Native landscaping features native plants and grasses with deep root systems, which create open space in the soil below and allow rainfall to percolate deep into the ground. Native plants are adapted to Iowa’s climate and tolerant of weather extremes. They create diverse habitat that attract birds, butterflies, and other wildlife. Most importantly, once established, they don’t require fertilizer, pesticides, and supplemental water to survive.
If plants native to Iowa are strategically placed, it will enhance the landscape’s ability to infiltrate and manage stormwater. Many of the other infiltration-based stormwater management practices use native plants to add functionality and beauty while being low maintenance. Native plants can replace large expanses of turf grass in parks, yards, and corporate campuses. After establishment, native landscaping is less expensive to maintain than mowed turf grass areas.
Design procedures generally involve matching plant or seed mix selection to the soils, moisture regimes, and aspect of a site. Plant height, color scheme, and shade or open sun tolerance are considered during plant selection for a site.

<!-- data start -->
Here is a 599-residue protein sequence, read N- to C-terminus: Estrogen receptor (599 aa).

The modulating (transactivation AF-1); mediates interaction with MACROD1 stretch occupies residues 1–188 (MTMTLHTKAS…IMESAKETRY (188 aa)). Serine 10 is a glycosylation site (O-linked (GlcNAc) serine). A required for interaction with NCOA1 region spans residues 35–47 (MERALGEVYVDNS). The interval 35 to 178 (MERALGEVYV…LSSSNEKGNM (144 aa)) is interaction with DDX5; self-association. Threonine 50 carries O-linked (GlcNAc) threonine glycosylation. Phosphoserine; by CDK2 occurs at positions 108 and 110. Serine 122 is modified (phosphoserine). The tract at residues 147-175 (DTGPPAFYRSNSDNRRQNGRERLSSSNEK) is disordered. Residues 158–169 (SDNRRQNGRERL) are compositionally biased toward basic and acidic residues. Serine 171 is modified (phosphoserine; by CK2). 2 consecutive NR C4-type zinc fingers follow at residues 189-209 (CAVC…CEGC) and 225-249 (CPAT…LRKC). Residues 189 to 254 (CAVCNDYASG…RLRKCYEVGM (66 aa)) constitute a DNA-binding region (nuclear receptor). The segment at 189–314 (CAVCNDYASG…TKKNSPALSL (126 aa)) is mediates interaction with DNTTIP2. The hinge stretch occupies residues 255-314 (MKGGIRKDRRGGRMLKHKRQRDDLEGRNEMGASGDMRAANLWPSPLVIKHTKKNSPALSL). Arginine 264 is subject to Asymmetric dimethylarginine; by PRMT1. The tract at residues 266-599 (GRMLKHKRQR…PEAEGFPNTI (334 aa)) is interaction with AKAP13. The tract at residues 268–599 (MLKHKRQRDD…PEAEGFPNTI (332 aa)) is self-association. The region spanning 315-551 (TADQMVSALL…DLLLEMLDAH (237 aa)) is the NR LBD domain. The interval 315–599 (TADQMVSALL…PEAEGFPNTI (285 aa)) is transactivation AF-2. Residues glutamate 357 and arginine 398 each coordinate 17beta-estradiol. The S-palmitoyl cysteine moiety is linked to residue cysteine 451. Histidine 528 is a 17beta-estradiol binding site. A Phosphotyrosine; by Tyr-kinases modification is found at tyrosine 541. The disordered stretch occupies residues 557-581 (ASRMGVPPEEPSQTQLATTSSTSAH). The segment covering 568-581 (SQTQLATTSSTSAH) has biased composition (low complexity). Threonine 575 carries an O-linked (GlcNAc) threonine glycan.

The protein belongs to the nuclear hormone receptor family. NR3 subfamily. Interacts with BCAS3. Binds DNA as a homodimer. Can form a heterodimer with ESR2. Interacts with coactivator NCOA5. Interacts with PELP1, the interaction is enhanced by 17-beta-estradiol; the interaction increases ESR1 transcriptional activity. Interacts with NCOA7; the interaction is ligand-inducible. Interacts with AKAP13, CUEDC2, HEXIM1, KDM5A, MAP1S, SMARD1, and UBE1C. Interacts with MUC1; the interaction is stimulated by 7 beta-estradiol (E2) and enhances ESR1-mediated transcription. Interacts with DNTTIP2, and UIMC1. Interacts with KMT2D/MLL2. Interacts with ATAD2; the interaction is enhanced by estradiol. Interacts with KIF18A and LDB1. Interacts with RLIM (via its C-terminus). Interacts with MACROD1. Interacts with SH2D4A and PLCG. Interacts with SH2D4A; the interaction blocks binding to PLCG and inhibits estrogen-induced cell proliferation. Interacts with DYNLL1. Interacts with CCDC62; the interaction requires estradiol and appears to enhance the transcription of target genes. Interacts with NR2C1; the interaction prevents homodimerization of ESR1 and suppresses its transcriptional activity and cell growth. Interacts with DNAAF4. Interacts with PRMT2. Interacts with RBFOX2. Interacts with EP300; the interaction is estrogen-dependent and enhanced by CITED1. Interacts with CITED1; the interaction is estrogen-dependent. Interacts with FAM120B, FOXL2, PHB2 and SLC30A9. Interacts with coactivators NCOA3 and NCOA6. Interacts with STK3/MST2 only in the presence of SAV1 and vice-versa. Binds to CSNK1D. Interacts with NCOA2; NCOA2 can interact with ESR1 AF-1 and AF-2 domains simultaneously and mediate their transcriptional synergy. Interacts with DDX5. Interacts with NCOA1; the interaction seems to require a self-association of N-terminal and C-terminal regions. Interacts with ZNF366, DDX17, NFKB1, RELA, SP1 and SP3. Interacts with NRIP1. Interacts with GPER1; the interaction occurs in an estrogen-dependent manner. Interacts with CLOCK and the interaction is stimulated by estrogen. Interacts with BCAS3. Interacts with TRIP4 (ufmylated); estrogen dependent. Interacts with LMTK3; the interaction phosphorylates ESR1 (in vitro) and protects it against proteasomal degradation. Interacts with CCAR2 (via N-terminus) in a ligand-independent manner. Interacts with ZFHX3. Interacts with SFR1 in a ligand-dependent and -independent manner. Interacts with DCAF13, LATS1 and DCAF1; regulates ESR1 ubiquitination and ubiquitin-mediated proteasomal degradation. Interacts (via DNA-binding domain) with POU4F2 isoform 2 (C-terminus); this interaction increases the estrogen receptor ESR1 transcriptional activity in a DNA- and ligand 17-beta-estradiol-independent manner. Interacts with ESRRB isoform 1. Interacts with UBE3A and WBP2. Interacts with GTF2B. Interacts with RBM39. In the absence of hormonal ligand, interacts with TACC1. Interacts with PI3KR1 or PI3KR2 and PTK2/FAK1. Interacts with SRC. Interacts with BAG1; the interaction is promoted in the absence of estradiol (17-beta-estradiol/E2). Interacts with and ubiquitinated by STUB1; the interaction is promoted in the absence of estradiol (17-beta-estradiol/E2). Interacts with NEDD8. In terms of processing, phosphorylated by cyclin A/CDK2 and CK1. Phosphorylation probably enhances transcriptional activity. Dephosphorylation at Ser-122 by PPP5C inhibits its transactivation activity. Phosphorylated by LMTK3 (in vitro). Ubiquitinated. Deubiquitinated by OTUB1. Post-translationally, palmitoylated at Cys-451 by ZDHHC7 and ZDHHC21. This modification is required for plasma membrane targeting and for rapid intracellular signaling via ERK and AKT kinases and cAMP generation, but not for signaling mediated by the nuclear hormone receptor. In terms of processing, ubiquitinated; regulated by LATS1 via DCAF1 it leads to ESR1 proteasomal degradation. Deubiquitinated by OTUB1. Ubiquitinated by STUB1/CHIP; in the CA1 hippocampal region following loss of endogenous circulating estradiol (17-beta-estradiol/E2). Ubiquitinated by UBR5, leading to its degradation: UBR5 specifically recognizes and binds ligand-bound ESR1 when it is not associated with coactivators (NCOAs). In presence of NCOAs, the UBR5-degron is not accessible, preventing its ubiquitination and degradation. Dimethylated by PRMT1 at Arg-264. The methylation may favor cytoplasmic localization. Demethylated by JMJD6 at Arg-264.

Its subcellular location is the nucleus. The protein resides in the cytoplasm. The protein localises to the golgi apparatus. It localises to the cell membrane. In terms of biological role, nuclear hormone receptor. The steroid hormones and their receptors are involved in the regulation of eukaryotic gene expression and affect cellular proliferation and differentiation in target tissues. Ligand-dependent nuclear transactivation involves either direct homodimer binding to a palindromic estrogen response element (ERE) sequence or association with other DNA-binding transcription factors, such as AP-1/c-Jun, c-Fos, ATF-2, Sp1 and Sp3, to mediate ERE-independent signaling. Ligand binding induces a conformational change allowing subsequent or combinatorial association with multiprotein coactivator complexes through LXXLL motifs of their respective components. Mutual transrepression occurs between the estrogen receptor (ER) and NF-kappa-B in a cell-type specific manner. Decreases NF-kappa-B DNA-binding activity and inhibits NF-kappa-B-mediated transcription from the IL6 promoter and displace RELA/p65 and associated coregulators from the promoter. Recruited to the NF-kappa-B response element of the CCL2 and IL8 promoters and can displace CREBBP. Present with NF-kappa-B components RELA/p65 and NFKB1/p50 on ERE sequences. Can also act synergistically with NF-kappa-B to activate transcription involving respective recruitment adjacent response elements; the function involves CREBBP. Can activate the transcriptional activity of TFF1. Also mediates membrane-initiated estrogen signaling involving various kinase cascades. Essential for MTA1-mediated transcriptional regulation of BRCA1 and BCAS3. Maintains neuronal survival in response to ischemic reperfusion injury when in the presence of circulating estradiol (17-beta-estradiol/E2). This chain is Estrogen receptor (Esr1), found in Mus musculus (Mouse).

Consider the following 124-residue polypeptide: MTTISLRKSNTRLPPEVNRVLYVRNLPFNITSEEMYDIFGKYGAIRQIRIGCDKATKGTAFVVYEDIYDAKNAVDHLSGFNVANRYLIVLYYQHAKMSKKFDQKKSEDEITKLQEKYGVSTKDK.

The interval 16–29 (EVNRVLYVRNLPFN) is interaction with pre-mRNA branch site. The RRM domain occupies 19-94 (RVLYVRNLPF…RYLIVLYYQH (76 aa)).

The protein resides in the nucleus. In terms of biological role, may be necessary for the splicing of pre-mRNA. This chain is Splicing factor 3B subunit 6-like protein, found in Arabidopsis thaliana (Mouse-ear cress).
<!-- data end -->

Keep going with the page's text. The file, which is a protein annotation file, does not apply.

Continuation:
In residential settings, a dense band of prairie or woodland plants is placed on the downslope side of the property and is used to filter and absorb rainfall and runoff. Use plugs or plants to speed establishment. Mulch the native garden to reduce weed competition. Native nurseries and garden centers have a variety of plants to choose from for small plantings.
For larger scale plantings – it is most efficient and cost effective to seed a diverse mixture. Native nurseries have seed mixes to match the conditions of the site. Reference our list of Iowa native seed and plant suppliers to find a source near you!
When planning larger scale native landscapes, plan fire breaks for prescribed burning, which is the recommended management/maintenance practice. If code prevents prescribed fire management, periodic mowing and removing residue will benefit the planting. Expect plantings to take two to three years to establish. Mow frequently during the first two years to reduce weed competition.
For all plantings – always plant mowed turf borders or low-growing native turf around native landscaping in an urban setting to provide a border and kept appearance. In plantings such as bio-retention areas, consider a border planting of shorter prairie grasses, such as Prairie Dropseed. Border plantings increase social acceptance of native landscaping sites. Design the planting to accommodate fire management whenever possible. Develop all mixtures based on pure live seed. If the site is within one mile of an existing native prairie (not a reconstructed prairie), local ecotypes are recommended.